Central Oregon Daily▶️ Meals on Wheels does more than deliver food during extreme weather...

▶️ Meals on Wheels does more than deliver food during extreme weather events

▶️ Meals on Wheels does more than deliver food during extreme weather events

▶️ Meals on Wheels does more than deliver food during extreme weather events

With the excessive heat and unhealthy air forcing people to shelter inside, the services provided by Meals On Wheels become even more important.

Meals On Wheels drivers—all volunteers—not only deliver fresh food to shut ins, they also ensure peoples’ homes are cool and the indoor air is safe to breath.

The community is constantly reminded to check in on the elderly and people who live alone during extreme weather events, and that is exactly what Meals on Wheels does hundreds of times a day.

Meals on Wheels operates out of the Bend Senior Services Center on northeast 5th Street in Bend.

Each day dozens of volunteers deliver hundreds of freshly prepared meals to people who, for any number of reasons, are not able to obtain and prepare fresh food for themselves.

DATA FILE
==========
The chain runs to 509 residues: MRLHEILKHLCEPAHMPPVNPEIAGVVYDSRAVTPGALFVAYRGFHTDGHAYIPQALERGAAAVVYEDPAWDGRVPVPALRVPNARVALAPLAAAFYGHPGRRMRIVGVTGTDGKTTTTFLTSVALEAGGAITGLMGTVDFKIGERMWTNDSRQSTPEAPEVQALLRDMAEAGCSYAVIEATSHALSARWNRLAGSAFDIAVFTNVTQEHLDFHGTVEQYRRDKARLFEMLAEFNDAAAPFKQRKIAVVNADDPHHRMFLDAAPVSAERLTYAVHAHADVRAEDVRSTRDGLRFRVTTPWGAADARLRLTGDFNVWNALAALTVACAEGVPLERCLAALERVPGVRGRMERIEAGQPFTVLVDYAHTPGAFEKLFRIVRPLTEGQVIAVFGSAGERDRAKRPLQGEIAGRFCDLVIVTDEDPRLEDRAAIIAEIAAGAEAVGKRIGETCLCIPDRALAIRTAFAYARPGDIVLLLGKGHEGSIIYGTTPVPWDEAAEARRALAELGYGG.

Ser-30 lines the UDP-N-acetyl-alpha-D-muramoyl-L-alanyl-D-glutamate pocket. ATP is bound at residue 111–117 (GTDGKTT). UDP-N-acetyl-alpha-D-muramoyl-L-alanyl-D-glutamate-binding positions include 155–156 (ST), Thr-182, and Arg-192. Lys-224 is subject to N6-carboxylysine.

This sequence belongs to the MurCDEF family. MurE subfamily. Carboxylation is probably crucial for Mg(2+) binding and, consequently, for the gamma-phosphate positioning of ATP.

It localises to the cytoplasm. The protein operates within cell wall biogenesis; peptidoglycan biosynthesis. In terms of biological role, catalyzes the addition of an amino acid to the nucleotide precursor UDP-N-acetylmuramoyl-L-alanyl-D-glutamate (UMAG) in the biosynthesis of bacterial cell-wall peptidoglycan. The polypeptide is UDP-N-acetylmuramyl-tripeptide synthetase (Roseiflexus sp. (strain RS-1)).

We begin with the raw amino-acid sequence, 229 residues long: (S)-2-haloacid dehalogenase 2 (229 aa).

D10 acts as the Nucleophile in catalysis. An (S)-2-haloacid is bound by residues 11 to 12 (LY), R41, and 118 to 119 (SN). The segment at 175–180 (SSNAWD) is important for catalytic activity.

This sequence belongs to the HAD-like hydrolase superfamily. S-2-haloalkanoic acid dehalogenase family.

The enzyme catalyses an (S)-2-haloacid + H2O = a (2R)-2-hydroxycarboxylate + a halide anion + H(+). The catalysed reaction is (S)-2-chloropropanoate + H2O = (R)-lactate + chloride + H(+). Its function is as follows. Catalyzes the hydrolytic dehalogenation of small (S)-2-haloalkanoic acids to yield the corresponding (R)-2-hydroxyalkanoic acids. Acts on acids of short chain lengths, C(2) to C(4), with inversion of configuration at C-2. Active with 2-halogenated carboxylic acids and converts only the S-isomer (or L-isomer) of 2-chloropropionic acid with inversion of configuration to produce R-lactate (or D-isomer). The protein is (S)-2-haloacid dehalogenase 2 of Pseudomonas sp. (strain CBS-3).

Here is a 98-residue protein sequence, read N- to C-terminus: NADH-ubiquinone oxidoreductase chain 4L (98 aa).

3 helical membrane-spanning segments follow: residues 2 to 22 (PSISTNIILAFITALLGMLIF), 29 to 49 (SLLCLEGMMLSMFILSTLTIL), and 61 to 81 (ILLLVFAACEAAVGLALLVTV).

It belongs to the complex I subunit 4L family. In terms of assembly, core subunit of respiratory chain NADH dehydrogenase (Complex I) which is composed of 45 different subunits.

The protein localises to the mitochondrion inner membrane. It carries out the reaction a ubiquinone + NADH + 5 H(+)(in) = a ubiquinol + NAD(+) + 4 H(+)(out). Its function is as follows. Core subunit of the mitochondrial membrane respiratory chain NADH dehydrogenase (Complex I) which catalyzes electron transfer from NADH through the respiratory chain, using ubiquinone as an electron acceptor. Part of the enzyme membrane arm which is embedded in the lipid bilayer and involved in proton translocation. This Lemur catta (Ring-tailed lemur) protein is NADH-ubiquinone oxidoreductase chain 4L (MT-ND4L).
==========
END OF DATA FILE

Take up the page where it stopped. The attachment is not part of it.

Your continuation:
“It means I get a fresh meal every day and I don’t have to fix it,” said Myrna Nix, Bend. “I’ve found as I’ve aged it’s getting harder to do things.  Fixing food and things like that is more difficult.”

“My mother is the motivator,” said Bill Sterling as he delivered meals on Wednesday. “She was very involved in Loaves and Fishes and Meals on Wheels. I learned from her and picked up the mantle when she stopped doing it.”

Sterling was looking for volunteer opportunities when he moved to Bend four years ago. He found them at Meals on Wheels, which is run by the Central Oregon Council on Aging.

“I’ve been driving a route since January. I’ve gotten to know some of the people. They are all very grateful for the meals, the attention and the services, so it’s very gratifying.”

The daily meal delivery becomes even more important in the excessive heat and unhealthy air quality now enveloping the region.

“We have a lot of people who don’t have air conditioning which is really problematic when there’s fires,” said Emma Fried-Cassorla, director of communications and programming for the Council on Aging of Central Oregon. “Air conditioning both cools and filters the air so we try make available different programs when we can. We try and make sure their emergency contacts check in on them more regularly.” 

Deschutes County has designated The Council on Aging’s Senior Services Center as a clean air space.

When the air quality is poor, the facilities’ doors are open weekdays to individuals 60 and over.

The Council on Aging offers two main food services for seniors in the tri-counties: Meals on Wheels home delivered meals and community dining at five locations.

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